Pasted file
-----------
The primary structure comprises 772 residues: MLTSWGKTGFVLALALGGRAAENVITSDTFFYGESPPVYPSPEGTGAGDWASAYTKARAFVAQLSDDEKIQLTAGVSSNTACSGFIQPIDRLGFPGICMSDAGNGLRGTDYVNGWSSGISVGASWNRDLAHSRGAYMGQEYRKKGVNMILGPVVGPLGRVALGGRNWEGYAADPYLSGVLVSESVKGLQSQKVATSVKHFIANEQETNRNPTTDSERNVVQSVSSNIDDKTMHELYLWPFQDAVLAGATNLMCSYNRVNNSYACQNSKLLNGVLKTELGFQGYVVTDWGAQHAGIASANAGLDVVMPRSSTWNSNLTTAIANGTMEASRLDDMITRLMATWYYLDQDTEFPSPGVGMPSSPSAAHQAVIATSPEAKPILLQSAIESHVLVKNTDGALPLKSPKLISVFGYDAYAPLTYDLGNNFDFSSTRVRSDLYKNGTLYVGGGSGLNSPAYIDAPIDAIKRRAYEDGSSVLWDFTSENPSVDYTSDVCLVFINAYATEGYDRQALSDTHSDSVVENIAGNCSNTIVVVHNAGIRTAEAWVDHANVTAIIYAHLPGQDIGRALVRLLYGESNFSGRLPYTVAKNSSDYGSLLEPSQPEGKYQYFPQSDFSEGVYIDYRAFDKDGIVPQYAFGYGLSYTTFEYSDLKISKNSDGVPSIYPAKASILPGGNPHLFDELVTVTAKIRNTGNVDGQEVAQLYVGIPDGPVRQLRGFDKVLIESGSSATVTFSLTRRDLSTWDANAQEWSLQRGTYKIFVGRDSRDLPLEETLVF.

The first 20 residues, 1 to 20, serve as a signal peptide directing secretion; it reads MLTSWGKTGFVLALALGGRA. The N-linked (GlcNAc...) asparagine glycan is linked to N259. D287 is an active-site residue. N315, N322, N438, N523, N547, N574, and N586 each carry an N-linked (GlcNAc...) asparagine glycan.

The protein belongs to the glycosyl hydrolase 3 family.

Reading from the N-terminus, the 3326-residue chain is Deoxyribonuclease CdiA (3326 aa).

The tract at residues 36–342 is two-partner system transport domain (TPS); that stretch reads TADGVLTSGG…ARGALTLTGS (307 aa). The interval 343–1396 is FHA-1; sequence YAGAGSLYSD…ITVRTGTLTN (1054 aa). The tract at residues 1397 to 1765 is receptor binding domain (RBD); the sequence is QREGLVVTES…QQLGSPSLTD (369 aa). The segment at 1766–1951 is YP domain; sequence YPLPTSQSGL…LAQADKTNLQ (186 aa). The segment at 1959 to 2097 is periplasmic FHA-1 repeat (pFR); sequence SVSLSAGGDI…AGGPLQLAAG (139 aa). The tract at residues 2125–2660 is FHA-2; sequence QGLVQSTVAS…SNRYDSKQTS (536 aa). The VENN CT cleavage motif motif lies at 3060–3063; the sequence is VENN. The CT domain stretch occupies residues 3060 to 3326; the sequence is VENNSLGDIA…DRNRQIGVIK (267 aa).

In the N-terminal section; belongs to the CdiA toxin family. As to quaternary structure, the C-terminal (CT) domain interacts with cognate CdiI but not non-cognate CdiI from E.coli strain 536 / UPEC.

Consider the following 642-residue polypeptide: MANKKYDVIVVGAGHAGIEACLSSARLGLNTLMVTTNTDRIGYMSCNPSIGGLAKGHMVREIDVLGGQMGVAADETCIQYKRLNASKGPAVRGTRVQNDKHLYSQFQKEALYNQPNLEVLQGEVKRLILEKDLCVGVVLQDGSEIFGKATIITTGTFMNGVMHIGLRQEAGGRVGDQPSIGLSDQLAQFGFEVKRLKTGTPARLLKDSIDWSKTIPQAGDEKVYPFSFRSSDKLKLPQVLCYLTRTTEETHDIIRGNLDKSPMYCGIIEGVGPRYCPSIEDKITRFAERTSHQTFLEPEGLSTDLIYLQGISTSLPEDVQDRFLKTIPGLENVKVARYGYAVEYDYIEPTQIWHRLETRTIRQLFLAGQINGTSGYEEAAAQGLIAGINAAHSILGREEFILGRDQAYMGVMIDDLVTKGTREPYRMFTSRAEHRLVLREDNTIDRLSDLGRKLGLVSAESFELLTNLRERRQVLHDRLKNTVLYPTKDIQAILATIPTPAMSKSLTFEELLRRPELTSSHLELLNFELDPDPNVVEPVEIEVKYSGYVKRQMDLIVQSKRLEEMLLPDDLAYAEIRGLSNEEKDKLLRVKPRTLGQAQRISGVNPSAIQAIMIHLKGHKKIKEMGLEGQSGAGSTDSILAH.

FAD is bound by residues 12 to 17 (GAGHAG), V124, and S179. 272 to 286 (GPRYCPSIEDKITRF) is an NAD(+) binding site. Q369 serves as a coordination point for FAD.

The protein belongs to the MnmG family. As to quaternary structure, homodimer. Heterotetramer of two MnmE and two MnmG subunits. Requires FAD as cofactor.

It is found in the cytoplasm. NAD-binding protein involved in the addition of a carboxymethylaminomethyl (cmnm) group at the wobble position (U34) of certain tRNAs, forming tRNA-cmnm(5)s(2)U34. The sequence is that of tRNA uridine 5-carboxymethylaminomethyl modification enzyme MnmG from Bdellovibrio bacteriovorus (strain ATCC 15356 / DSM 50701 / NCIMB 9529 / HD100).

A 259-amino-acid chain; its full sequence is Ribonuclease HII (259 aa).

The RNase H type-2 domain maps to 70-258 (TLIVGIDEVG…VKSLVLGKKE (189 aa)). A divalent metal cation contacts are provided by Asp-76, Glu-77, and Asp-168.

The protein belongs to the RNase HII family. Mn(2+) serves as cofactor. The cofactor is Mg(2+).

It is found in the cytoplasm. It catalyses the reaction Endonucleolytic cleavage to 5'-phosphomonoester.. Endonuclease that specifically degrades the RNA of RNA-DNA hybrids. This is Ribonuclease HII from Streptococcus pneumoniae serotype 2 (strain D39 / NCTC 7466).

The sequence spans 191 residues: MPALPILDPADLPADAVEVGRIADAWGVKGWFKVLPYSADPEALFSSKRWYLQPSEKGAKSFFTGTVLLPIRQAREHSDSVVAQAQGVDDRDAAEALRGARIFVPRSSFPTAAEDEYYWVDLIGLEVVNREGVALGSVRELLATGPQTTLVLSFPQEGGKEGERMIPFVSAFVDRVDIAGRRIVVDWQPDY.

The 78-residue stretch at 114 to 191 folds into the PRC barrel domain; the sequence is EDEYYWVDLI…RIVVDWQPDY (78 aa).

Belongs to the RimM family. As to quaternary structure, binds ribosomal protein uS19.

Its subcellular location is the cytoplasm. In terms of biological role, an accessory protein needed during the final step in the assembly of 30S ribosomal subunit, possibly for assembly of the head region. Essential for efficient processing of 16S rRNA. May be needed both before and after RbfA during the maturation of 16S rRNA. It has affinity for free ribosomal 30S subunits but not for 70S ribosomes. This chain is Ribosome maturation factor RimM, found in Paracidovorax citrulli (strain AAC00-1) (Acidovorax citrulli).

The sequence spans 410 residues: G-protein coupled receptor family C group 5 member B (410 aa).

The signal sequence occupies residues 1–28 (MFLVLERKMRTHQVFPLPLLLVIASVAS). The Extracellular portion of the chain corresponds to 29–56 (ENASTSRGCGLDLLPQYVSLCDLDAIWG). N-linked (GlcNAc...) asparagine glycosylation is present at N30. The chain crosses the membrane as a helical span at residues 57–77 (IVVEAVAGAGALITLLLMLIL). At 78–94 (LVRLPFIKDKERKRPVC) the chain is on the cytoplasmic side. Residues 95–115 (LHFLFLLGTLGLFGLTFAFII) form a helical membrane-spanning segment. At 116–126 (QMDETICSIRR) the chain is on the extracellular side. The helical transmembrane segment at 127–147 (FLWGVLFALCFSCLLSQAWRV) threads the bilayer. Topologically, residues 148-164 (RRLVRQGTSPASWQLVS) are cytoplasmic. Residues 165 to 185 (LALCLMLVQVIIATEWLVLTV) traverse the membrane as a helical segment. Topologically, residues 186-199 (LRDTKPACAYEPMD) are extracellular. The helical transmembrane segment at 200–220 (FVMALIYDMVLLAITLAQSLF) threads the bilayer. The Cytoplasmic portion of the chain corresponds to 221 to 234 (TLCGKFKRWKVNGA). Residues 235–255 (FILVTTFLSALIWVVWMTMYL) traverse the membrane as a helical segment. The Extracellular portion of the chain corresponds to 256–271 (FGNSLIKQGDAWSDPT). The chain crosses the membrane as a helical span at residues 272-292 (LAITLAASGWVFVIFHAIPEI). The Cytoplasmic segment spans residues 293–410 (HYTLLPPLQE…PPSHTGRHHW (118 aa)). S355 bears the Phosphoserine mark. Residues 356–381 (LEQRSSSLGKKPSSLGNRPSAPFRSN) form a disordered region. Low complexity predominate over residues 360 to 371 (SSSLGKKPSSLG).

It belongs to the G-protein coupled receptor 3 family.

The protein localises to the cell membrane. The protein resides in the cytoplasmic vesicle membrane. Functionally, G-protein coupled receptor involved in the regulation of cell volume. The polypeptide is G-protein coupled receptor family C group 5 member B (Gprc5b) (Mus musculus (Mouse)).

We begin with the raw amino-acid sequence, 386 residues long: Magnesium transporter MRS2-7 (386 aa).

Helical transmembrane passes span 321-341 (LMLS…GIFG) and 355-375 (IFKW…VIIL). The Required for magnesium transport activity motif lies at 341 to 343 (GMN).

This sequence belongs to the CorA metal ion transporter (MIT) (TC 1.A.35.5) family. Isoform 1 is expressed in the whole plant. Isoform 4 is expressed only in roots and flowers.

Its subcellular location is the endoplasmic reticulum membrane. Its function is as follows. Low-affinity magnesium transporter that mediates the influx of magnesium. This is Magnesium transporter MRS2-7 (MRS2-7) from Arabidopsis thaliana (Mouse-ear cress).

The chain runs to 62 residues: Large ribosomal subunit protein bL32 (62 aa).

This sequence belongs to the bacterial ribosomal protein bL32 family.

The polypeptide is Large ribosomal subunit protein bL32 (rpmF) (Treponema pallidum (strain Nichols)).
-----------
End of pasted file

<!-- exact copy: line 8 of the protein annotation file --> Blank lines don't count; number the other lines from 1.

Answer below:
FAD is bound by residues 12 to 17 (GAGHAG), V124, and S179. 272 to 286 (GPRYCPSIEDKITRF) is an NAD(+) binding site. Q369 serves as a coordination point for FAD.